What we are learning in the 21st century is that depression in adolescents can carry over into adulthood with devastating results if the depressed teenager does not commit suicide during the teenage years. A recent study in New Zealand by McLeod and associates gives us more insight into this potential chronicity of depression . Data was gathered from the Christchurch Health and Developmental Study of 1,265 children born in Christchurch, New Zealand in 1977. Persons from this birth cohort who were diagnosed with depression between ages 14 and 16 years of age were appraised at ages 30 and 35 years. These researchers noted a mild or small relationship between depression as a teenager and depression in the 4th decade of life. This was particularly seen in females with unplanned pregnancy and females involved with intimate partner violence victimization .
We know that depression is common in youth and we now understand that that it can be chronic in some persons. The United States National Institutes of Mental Health published data from 2014 which concluded that 2.8 million adolescents aged 12 to 17 years of age had at least one major depressive episode. The data also indicated that while 10 to 15% had some depression symptoms at any one time, 5% had major depression at any one time, 8.3% had depression for at least one year at a time, and 2% of youth had a milder form of depression called dysthymia .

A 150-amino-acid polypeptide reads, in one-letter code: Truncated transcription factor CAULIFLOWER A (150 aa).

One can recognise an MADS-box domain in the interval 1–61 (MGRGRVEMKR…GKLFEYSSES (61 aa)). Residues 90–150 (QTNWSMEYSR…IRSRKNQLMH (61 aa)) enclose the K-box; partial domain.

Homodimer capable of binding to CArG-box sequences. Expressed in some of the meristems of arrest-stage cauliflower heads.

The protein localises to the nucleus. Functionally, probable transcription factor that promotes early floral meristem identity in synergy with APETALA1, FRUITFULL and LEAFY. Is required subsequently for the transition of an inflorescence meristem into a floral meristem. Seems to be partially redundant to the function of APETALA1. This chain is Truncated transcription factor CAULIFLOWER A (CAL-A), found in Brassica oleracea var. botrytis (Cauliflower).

The combination of chronic illness and depression in adolescents can be deadly, not only during adolescence, but also later in life. In addition, the combination of chronic illness, acute/chronic depression, and experimentation/abuse of illegal drugs can complicate this picture even more leading to higher death rates in these individuals. One way to break this cycle is to be sure that the adolescent who develops diabetes mellitus or other chronic illnesses learns to accept and incorporate these conditions into their physiological and psychosocial functioning and develop a healthy self-concept. Developing a healthy self-concept can be a challenge for some youth making it critical that medical teams be available to identify such problems and provide targeted interventions. The triad of adolescence, chronic illness, and low self-esteem is a deadline one, especially if significant symptoms of depression develop.
Thus, universal psychosocial screenings for all youth, including those with diabetes mellitus and other chronic illnesses, should be conducted on a regular basis. Whose responsibility is this? The entire medical team including all clinicians involved in their care: both primary care and subspecialists! Some clinicians will say they have no time in the modern “Relevant Value Unit” (RVU) world . Others will say they have no training and some will admit they do not see this as part of their job description. If a patient is seen at 14 years of age, taught proper insulin intake as well as modern food intake, and then commits suicide at age 20; is that an acceptable outcome? Self-harm is a common phenomenon with many complex aspects and this link of chronic illness with low self-esteem and/or depression is one link that should not be ignored . We should go beyond providing our patients with the correct dose of the latest insulin product. We should provide psychosocial assessments and appropriate interventions to help them live a long and productive lives. We should not abandon them when our young patients are most vulnerable to the agons of life. Why? It is a fortiori conclusion—to keep them alive from adolescence through young adulthood and beyond!
“The purpose of human life is to serve
and to show compassion
and the will to help others”.
Albert Schweitzer, MD